“Communicating what we really mean today requires that we understand today’s signals and cues at a granular level while developing a heightened sensitivity to words, nuance, subtext, humor, and punctuation—things we mostly think of as the field of operations for professional writers.”
Email replies that show up a week later. Video chats full of ‘can you hear me?!’ Ambiguous text-messages. Weird punctuation you can’t make heads or tails of. Is it any wonder communication takes us so much time and effort to figure out? How did we lose our innate capacity to understand each other?
Humans rely on body language to connect and build trust, but with most of our communication happening from behind a screen, traditional body language signals are no longer visible – or are they? In real life, we lean in, uncross our arms, smile, nod and make eye contact to show we listen and care. Online, reading carefully is the new listening. Writing clearly is the new empathy. And a phone or video call is worth a thousand emails.
In Digital Body Language, Erica Dhawan—a go-to thought leader on collaboration and a passionate communication junkie—combines cutting edge research with engaging storytelling to decode the new signals and cues that have replaced traditional body language.
As Dhawan quotes from a study: Today, roughly 70% of all communication among teams is virtual. We send around 306 billion emails every day, with the average person sending 30 emails daily and fielding 96. According to the Journal of Personality and Social Psychology, 50 percent of the time the “tone” of our emails is misinterpreted. The New York Times reports that 43% of working Americans spend at least some time working remotely, a percentage that skyrocketed during the Covid-19 pandemic.
Non-verbal cues make up 60-80% of face-to face communication. How does one create connections when communication takes place digitally? How do we show appreciation? How can we find a respectful balance between busy inboxes and response times and stop them from interrupting face to face interactions? Last but not the least, how can we remain authentic and connected when hidden behind a digital screen?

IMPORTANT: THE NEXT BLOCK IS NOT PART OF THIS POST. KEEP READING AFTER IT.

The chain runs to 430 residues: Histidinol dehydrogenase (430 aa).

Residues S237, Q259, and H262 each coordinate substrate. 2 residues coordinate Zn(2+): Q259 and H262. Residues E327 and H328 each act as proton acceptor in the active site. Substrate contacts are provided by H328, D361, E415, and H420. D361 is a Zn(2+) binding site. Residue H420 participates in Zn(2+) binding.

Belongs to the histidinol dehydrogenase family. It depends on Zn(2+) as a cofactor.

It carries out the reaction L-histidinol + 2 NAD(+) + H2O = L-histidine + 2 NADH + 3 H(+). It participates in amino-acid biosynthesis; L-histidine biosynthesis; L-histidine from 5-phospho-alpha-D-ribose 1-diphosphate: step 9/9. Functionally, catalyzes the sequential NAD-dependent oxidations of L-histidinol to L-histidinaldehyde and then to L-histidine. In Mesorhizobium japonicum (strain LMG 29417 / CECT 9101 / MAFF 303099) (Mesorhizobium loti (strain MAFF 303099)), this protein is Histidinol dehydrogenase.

This is where Digital Body Language becomes important.
You see, these days, we don’t talk the talk or even walk the talk. We write the talk.
Signs that were implicit when communicating in the physical world have to now be made explicit by tailoring the communication we send out to create clear and precise messages.
To explain this, Dhawan first draws the Trust and Power Matrix which indicates the level of trust you have with someone vis-a-vis the level of power shared between you. This helps avoid confusion when managing expectations and deliverables.
Once you’ve identified your position on the Trust and Power Matrix, you have a road map on how to modify your digital body language towards building an effective relationship.
When you work on getting the first three right, their integration yields trust, creating an open culture with all-round engagement amongst teams.
This book, supported by case stories, presents a rulebook with strategies to enhance your digital body language, thereby strengthening your communication.
An important aspect the book covers is the differences in Digital Body Language across gender, generation and culture. What is normal to one, may not be to another which often creates biases. When teams are spread across the globe it is imperative people are able to identify these differences for what they are and work around them to realise potential.
In the new modern workplace not limited to offices, or communication mediums not limited to email, physical and digital body language are inseparable. Digital body language is now reshaping verbal communication and thought, and therefore redefining physical body language.
Providing a better understanding of how digital body language can help build trust and authenticity, this book will transform the way you connect by allowing you to build stronger relationships, be it in your professional space or in your personal relationships.
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